Translocation is a term for the
transfer by human kind of any organism from one place to another.
It includes bringing non-native species into Britain, the movement
of species for conservation purposes, and the transfer of
assemblages of species together with their substrate, generally
known as habitats translocation.
Biological translocations are of great significance for
biodiversity conservation. This has been recognised both nationally
within Britain and internationally, notably by the Ramsar
Convention and the Convention on Biological Diversity (CBD). To
fulfil Target 36 of Biodiversity the UK Action Plan (the
UK response to the CBD), JNCC has prepared policy guidance dealing
with species translocations for conservation purposes, and dealing
with habitats translocation. This has been done in conjunction with
the country conservation agencies in England, Scotland and Wales (a
separate initiative is dealing with Northern Ireland).
Translocation of non-native species has been recently covered by a
policy review led by Defra, published in 2003.
JNCC has previously consulted over an earlier draft of a
Biological Translocation Policy in 2001
This draft included a section on non-native species, which was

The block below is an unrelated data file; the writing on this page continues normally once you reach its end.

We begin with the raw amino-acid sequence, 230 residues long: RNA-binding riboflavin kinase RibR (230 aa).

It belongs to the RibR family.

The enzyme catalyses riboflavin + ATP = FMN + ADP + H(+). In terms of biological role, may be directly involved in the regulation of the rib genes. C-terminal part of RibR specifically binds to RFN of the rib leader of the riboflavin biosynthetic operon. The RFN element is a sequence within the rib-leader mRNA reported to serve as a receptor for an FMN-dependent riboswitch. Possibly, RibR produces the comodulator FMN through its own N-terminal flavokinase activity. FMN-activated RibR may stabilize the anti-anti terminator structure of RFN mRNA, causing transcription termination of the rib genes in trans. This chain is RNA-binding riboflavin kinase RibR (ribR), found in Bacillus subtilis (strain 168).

subsequently used as one contribution by the statutory conservation
agencies to the Defra Review of Non-native Species Policy
With the initiation of the Defra Review, it was decided that the
other two strands of the Biological Translocation Policy (for
conservation translocation of species, and for habitats) should be
published separately on JNCC's website.
In A Policy for Conservation Translocations of
Species in Britain
, the policy adopted by the statutory
conservation agencies is described, which conforms with the
published international guidelines issued by The World Conservation
Union (IUCN). A process for evaluating and undertaking species
translocations for conservation purposes is also included within
the policy, to give some practical guidance to those considering
the use of such translocations.
In A Habitats Translocation Policy for Britain
statutory conservation agencies reject habitats translocation as a
substitute for in situ
conservation of sites with
significant biodiversity, notably Sites of Special Scientific
Interest (SSSIs). The policy also advocates that the use of
habitats translocations for habitat restoration should not damage
important sites or ancient habitats, and that habitats
translocations should only take place where it can be shown that
there is a net gain for biodiversity conservation.
Review of information, policy and legislation
on species translocation
. This report reviews the available
information concerning translocations, as background for a future
policy statement to be drawn up by the statutory UK conservation
agencies (the Joint Nature Conservation Committee, English Nature,
Scottish Natural Heritage, the Countryside Council for Wales and
the Department of the Environment, Northern Ireland).